Air Force Promises Biggest Building Boom in a Decade for Child Development Centers

The Air Force is planning to pour $205 million into building 19 new child development centers over the next five years, the service’s largest investment in CDCs in over a decade and part of a larger $1.6 billion in infrastructure funding for dorms and child care, an Air Force official announced Sept. 12.

Dr. Ravi I. Chaudhary, the assistant secretary of the Air Force for energy, installations, and environment, said the package will include the Air Force’s first net-zero CDC.

“This is your DAF doubling down on your quality of life,” he said at AFA’s Air, Space & Cyber Conference.

Five of those CDCs are either under construction or will receive contract awards in fiscal 2024.

Chaudhary was on one of four panels at the conference that were focused on improving the quality of life for personnel and families across the Air and Space Forces. He sat beside his colleague Alex Wagner, assistant secretary of the Air Force for manpower and reserve affairs, who said the Department of the Air Force has made huge strides in improving on-site child care over the last 15 months.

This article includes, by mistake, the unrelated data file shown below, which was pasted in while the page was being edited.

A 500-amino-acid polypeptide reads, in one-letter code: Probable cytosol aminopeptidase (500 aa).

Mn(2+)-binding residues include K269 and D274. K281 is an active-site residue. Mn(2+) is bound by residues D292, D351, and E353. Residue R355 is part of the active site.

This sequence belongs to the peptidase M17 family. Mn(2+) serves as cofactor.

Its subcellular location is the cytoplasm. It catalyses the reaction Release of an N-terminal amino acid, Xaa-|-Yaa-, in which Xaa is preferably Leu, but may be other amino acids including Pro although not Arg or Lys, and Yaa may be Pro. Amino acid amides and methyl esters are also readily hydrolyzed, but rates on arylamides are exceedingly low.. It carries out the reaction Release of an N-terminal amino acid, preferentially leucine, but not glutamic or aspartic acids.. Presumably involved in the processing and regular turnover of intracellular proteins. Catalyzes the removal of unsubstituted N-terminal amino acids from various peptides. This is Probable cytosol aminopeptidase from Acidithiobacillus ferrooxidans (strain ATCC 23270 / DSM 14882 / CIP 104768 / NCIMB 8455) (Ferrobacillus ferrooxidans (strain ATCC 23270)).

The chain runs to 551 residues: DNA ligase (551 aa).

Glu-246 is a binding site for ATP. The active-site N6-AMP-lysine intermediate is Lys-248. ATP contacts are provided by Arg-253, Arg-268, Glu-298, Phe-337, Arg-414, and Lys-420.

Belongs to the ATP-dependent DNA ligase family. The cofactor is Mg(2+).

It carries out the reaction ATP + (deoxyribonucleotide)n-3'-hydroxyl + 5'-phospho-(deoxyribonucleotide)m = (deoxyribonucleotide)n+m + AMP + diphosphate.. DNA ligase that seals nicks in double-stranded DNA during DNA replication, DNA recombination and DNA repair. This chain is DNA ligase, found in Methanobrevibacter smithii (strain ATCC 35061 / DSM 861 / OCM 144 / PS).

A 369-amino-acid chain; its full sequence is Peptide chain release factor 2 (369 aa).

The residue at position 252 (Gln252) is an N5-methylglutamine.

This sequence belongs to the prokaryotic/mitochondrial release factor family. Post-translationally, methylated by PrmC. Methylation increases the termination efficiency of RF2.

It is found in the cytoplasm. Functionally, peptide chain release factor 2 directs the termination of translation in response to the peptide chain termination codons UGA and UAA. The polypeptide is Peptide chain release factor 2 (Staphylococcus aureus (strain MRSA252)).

Wagner reported that as of August 2023, the DAF’s child development centers are 80 percent staffed on average across all installations, up from 65 percent in June 2022. CDCs, which provide hourly to full-day care for Airmen and Guardians’ children at installations around the world, have experienced lingering staffing shortages since the COVID-19 pandemic.

Wagner attributes the boost to a new incentive that offers direct-care employees a 100 percent discount on childcare fees for their first child enrolled in an Air Force CDC, and a 25 percent discount for every additional child.

“I’m looking at the trends every single month, and we’re making progress,” Wagner said. “Our CDCs are the gold standard. Everyone wants in. Everyone is not available to meet the CDCs during their opening times, and so we’re incentivizing a whole host of other options, including family child care homes, including fee assistance, and we’re focused on that to fill those gaps.”

“If you are worried about your kids, you are not focused on the mission,” he added, calling his own mission to improve quality of life for Airmen, Guardians, and their families a matter of improving total force lethality.

Chaudhary and Wagner also highlighted the need for unit commanders and bipartisan community leaders to work together to produce the resources that will alleviate quality-of-life problems like staffing shortages at CDCs.

“We’re in an era of strategic competition,” Chaudhary said. “That means our entire economy, our entire community, our entire installations, and the communities surrounding them are part of this.”